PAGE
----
Reading presupposes a certain form of interaction with the archive and the locality. History allows us to crystallize the chronology of events through the optics of time, to build linearity and a hierarchy of narratives, through texts and written memories of the Second World War. This linearity acquires a kind of hierarchy of events and accents, thus there is a risk of leaving unread elements that remain secondary or in some way less focused in the broad representation of events.
The archaic nature of reading includes the narrative of social existence as such, which deprives our archive of its plasticity. Returning to the archive as a kind of presence, the variability of narratives and reading through the form of one's own artistic practice, in our case through the interiority of the cave, through its acoustics, and exploration of the body beyond the history, beyond the landscape itself.
This fluidity decolonizes the archive while forming the opportunity to come into touch with landscapes regarding our artistic practice.
We are opening up a space in which reading can take the form of a fluid narrative. The space where there is a displacement of the boundaries of time and history. Similar to the forms of oral tales, where there is a retelling of the line from the narrator where each subsequent narrator interprets the story through distance and body, weaving the storyline between oneself and the environment. The variability of such an archive opens up a space for cultural symbiosis, where the moment of narration is born through reading and telling on behalf of the reader, and the reader, in turn, begins his/her own story.
The chronology of historical events ceases to be a vector line, allowing us to start reading and touching the story in the first person at any time.
The fluidity of the archive erases the boundaries between language as a rigid linguistic structure and as a chronology relative to the narrator in the context of history and language through writing. Thus, this archive becomes a mobile form, where time is nonlinear, where contact presupposes the realization of being as a form of this archive. While the archive itself carries a form that is emerging and expanding as a result of contact through the reader's body, where the data obtained is a form of collective knowledge. Such a form is fragmentary and performative with respect to history on the one hand, and on the other hand, it builds new contexts from outside, which in turn opens up a place for this archive as collective knowledge as such.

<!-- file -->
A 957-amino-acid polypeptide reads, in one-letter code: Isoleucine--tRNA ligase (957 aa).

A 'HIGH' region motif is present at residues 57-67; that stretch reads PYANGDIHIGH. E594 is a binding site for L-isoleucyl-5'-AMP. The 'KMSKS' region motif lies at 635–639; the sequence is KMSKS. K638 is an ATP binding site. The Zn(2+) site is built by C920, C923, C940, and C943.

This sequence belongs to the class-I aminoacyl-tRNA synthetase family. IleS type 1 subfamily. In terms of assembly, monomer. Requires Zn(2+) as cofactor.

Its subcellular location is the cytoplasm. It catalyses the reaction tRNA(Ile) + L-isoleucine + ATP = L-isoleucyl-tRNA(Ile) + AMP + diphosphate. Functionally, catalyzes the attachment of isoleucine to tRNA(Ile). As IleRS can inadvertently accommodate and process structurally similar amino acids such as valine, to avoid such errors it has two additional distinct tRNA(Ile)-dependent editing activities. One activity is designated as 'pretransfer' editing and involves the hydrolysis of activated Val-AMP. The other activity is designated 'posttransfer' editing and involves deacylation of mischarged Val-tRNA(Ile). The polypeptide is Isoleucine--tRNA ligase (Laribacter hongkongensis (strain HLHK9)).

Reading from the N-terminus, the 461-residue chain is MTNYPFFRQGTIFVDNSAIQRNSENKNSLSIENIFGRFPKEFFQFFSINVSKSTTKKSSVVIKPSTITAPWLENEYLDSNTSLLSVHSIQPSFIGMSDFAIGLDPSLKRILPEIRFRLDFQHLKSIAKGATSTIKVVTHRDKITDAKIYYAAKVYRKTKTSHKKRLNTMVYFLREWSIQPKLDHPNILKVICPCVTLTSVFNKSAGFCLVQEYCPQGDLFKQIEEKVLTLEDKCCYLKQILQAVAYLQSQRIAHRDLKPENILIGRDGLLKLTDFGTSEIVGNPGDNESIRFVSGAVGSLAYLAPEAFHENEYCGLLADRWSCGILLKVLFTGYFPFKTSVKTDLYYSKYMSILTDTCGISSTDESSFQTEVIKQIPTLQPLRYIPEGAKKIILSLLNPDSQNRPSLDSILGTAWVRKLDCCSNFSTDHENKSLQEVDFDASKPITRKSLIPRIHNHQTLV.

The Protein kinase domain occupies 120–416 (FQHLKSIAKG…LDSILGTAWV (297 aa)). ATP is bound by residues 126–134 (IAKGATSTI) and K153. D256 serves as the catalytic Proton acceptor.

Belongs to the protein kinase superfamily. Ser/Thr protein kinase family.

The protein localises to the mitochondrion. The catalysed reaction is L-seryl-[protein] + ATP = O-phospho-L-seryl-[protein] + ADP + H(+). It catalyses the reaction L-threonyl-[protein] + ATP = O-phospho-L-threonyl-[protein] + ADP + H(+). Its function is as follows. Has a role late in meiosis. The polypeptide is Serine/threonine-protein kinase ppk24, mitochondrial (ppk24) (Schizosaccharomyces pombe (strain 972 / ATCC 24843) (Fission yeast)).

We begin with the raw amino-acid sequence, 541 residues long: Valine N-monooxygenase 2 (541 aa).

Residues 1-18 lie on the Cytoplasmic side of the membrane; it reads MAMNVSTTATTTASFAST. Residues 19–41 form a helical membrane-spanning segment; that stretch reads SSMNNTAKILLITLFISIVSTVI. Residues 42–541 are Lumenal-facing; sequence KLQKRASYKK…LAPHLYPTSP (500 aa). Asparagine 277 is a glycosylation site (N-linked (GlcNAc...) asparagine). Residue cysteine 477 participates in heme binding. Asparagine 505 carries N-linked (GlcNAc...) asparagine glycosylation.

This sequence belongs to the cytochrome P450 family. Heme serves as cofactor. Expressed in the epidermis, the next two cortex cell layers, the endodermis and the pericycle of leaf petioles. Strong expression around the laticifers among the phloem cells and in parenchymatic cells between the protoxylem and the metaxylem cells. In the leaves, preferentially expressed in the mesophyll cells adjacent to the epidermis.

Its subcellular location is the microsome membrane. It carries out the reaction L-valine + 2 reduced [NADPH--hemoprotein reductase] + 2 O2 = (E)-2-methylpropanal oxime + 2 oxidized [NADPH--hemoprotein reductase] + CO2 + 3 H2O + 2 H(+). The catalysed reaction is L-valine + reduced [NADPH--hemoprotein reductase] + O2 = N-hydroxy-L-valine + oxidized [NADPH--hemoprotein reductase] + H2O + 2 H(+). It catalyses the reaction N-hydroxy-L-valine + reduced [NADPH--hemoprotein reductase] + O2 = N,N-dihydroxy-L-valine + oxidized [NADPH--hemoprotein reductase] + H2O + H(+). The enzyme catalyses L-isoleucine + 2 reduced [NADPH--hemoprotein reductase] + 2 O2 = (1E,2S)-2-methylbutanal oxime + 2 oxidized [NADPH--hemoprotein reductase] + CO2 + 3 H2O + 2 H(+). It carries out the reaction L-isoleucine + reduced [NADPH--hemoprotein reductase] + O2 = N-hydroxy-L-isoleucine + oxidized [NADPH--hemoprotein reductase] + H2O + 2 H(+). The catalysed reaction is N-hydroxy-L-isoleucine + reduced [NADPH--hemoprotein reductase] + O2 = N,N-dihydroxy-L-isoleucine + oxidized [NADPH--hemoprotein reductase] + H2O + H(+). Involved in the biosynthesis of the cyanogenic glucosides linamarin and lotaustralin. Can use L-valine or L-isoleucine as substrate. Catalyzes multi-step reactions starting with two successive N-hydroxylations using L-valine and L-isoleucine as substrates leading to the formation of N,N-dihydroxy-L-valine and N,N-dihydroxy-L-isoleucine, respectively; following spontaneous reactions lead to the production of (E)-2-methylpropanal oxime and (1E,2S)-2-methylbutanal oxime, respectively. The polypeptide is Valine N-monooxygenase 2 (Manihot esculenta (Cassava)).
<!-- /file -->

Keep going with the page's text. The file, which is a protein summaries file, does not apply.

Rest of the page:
Growing Within Itself
In parallel, while working on (re)reading the same texts related to the region of Sørøya, we are faced with the fact that our approaches differ greatly. Focusing on the language, in a certain sense shifts the boundaries of understanding and interpretation of this reading into some form of artistic method.
On the one hand, all the texts we found are written in the language of the region - Norwegian, which narrows the accessibility of touches to an outside reader, and on the other hand, it opens up the possibility of searching for a form of interaction with the local linguistic landscape through the rejection of direct translation into a language accessible to the international public - English.
The rejection of direct translation as an understanding of historical texts allows us to experiment with the archive as a space for searching for a method of artistic practices, where understanding goes through the stages of several touches with the region directly. And as a result, the possibility to open this space for an outside viewer and experimental crossing of related practices and spheres as crosse disciplinary reading through the landscape. For example, carving out sounding text elements, communication prerequisites, cutting traces of everyday details, such as a ritual of cooking inside the cave or the act of speaking in the dark. Such seemingly simple accents allow us to create a complex structure for subsequent artistic translation as (re)mapping being and touching history through our own artistic practice. Thereby expanding the knowledge of the already existing archive through the sensations of the current everyday life and the fluidity of time as such. The nine basic themes that were carved during the first one: movement, embodiment, communication, darkness, body, sound ecology, landscape, food, history - readings brought us to the fact that the archive space through language, namely the search for an artistic language within the historical archive, allows us to follow a non-linear narrative and interpretation as such. This archive becomes a kind of macroorganism, a form that is dynamic and growing within itself.